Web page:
Volkswagen just took the wraps off its latest electric car - the ID. 2all - and while everyone is still talking about it and going over the smallest details, the company is already lifting the curtain off its next EV. Smaller, cheaper, cuter - that’s the motto apparently.
While the freshly unveiled ID. 2all has a VW Polo vibe printed all over it, it’s larger and inevitably more expensive. All automakers have been promising cheaper electric cars for years now, but bigger and more expensive is what we've been mostly getting.Carscoops believes this is what VW ID1 will look like
Well, Volkswagen is promising to fix that with its next electric car, codenamed ID1. It will be the smallest car in the range, close in size to the VW e-UP. It will be based on the same front-wheel drive MEB platform as the new ID. 2all.
Moving the electric motors to drive front wheels is going to save substantial costs according to VW, the reworked platform will introduce LFP batteries and the planned improvements to mass production should lower the costs even further. Volkswagen predicts the car will start at less than €20,000 when it goes on sale some time before 2027.
The VW ID1 will be the smallest electric car from the company, the company is still working on the new crossover that will slot between the ID. 2all and the ID1. The crossover is part of the trio of cars with the Cupra Rebel and a yet unnamed Skoda model.The upcoming Cupra Rebel will be a small electric crossover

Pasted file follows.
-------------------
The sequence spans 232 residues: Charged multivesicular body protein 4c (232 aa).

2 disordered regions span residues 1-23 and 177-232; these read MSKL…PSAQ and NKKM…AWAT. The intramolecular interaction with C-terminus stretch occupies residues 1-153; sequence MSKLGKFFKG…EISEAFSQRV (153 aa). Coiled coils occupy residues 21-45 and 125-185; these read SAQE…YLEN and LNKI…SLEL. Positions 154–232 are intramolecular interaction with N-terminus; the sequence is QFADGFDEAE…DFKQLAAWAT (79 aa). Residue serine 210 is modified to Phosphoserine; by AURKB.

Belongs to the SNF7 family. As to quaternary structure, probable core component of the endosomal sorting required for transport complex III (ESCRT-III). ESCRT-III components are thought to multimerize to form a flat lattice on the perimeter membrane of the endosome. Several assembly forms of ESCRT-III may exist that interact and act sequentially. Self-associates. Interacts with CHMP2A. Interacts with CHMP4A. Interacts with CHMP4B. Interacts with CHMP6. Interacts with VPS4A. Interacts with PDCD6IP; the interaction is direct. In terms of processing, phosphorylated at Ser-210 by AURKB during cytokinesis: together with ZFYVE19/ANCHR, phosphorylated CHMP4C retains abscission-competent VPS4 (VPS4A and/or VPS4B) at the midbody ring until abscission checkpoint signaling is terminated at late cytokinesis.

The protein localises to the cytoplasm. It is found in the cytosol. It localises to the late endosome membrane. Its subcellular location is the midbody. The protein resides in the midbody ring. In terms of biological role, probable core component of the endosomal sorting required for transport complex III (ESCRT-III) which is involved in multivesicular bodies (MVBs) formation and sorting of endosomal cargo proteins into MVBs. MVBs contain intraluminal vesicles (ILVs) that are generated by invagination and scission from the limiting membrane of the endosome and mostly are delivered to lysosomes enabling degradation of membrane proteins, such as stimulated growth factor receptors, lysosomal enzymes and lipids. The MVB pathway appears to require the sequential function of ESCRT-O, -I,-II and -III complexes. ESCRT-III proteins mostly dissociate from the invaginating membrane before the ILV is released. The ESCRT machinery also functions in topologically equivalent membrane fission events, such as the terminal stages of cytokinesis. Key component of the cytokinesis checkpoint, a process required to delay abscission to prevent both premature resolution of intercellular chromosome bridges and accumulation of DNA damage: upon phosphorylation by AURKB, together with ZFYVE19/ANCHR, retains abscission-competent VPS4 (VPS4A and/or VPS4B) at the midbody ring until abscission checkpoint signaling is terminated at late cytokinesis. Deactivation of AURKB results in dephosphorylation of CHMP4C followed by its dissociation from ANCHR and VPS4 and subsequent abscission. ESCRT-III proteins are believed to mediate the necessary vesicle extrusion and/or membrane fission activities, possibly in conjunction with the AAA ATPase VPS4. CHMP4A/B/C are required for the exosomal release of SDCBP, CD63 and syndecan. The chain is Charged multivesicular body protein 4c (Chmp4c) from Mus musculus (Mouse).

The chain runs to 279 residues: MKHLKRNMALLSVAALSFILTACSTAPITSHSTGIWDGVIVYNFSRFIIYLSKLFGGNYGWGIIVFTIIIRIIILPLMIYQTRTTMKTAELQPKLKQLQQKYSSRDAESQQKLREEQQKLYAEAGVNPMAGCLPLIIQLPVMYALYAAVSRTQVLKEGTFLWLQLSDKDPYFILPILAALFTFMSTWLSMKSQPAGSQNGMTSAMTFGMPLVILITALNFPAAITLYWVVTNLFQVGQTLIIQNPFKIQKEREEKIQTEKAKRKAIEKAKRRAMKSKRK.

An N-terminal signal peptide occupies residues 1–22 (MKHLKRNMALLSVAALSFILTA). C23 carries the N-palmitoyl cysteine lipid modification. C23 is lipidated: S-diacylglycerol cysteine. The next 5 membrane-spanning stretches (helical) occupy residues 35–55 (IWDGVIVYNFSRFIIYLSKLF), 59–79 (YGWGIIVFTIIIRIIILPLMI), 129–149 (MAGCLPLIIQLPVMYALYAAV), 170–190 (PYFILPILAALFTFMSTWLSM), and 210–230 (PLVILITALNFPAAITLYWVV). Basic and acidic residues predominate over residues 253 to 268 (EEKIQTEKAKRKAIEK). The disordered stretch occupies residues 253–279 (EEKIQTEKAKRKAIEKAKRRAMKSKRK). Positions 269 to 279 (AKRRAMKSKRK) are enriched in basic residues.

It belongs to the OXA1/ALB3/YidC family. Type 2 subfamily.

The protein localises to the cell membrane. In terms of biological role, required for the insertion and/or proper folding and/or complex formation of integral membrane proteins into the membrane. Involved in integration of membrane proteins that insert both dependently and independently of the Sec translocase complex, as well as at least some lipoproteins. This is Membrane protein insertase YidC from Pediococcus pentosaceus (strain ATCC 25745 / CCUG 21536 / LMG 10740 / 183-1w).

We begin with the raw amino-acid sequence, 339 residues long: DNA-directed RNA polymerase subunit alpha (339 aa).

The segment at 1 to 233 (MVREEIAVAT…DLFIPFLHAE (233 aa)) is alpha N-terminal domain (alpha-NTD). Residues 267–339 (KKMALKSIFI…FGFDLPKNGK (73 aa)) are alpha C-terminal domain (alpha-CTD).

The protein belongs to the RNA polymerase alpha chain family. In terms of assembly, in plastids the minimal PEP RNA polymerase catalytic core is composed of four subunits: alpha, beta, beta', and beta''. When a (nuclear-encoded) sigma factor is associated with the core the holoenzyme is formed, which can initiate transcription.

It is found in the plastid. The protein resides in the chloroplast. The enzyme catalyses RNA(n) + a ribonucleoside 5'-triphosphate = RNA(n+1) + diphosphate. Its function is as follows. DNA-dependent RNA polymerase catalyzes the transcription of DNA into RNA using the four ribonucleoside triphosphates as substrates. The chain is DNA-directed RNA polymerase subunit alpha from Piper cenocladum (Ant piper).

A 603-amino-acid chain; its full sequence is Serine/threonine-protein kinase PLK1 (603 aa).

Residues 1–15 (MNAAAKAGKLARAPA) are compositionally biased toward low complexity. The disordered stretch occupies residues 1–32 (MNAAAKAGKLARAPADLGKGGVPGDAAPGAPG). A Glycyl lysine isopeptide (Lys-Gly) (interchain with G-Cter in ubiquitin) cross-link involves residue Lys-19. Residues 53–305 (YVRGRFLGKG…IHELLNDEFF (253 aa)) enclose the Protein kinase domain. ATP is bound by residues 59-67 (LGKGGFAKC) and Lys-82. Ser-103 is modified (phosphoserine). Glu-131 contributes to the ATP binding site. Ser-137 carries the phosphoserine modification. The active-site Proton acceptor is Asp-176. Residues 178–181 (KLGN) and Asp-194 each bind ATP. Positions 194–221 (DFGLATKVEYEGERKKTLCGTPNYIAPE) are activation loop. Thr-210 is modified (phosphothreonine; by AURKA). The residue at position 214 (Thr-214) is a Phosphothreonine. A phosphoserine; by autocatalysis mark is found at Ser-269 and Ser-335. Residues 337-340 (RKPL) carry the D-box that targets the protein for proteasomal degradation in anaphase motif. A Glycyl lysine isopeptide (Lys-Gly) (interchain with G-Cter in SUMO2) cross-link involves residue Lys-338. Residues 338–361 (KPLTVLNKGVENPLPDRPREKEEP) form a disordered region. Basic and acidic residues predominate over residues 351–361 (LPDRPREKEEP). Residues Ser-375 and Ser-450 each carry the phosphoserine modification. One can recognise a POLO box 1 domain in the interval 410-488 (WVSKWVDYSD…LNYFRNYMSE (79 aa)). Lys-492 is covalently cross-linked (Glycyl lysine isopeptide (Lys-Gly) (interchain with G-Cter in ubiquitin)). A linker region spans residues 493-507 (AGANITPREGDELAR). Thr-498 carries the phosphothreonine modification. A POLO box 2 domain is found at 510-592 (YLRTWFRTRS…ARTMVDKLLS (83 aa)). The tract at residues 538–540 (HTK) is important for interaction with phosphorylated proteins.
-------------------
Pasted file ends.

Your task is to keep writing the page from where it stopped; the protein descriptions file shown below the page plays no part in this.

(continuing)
We know the target price of the VW ID1 - what about its performance? The car will share its front-mounted electric motor with the ID. 2all, but it is unlikely to match its 226hp output. The easiest way to achieve the selling price below €20,000 is cutting the battery size and VW will use the smallest battery pack it can - possibly the 38kWh unit. This should still deliver close to 300km of range in a much smaller and lighter ID1.
The dream of a sub-€20,000 electric car is still well and truly alive. While the European and US automakers struggle to achieve that at the moment, Asian manufacturers sell them in hundreds of thousands of units. Obviously there are more factors in play here, but hopefully the Old Continent will get there soon as well.
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